Michael Albert, co-founder of the Boston-based Z Magazine (<http://www.zmag.org>) will be one of the feature speakers at the Second Asia-Pacific International Solidarity Conference to be held in Sydney on March 28-April 2. He is also the keynote speaker at the Brisbane Social Forum (March 16-17) and at public meetings in Adelaide and Melbourne (see calendar, page 23). He was interviewed, just before he left for Australia, by PETER BOYLE for Green Left Weekly.
Six months after the September 11 attacks, the Bush administration is still on the offensive. In your opinion, has the movement against capitalist globalisation in the US survived this offensive?
Sure it has. There is organising at a local level around the "terrorism" campaign — I hesitate to call it war, the US doesn't engage in wars, it imposes massacres in which the other side is virtually defenceless. And there is organising around globalisation. And organising on many other fronts as well. There are other signs, for example, in the great interest in anti-war and anti-globalisation ideas and presentations. Thus, Michael Moore's new book on the Bush administration — Stupid White Men — and Noam Chomsky's book on September 11 are both doing better by far than any other book by either author ever has in the past.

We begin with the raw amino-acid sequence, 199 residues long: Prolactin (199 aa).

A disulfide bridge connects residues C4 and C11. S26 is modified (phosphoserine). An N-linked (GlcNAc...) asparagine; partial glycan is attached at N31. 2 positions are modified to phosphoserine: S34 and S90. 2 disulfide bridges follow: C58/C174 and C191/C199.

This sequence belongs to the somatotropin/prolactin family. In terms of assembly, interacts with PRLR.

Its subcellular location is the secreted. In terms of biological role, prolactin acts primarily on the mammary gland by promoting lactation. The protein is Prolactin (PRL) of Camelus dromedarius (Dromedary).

In my limited time abroad I have noticed that people have this media-induced feeling that the US population has become fascist, the government is flying toward Nazism, and so on. This is overwhelmingly hype, in my opinion. Sure, the administration is trying its best to exploit September 11 domestically and internationally. Sure, it has high ratings. How could it be otherwise in the aftermath of such events, with media like ours. But just how long these ratings will last, and just how much ground it will take, and whether it will be able to hold off efforts to reverse its gains, are very much open questions.
How did September 11 impact on the debate over tactics in the movement?
There was a practical short-term implication, tempering activism, that was in my view way beyond what was required. But as far as attitudes to tactical options, I suspect there was little lasting impact at all about matters such as civil disobedience or more militant tactics, multi-issue focus or not, and so on.
I think movements around the world were intimidated by outpourings of patriotism, especially in the US, and to that extent failed to notice the parallel and very wide outpourings of concern and interest among the broader populace, including in leftist analyses and prescriptions. Many activists were quiet, somewhat fearful. My experience was that honest explanations and entreaties were highly welcomed and very successful and continue to be so.
To the extent that the movement has had to address more directly the military offensive of the US state and its allies, has this eroded among activists the sense that this was a "new movement", with new forms of organising and with a new politics?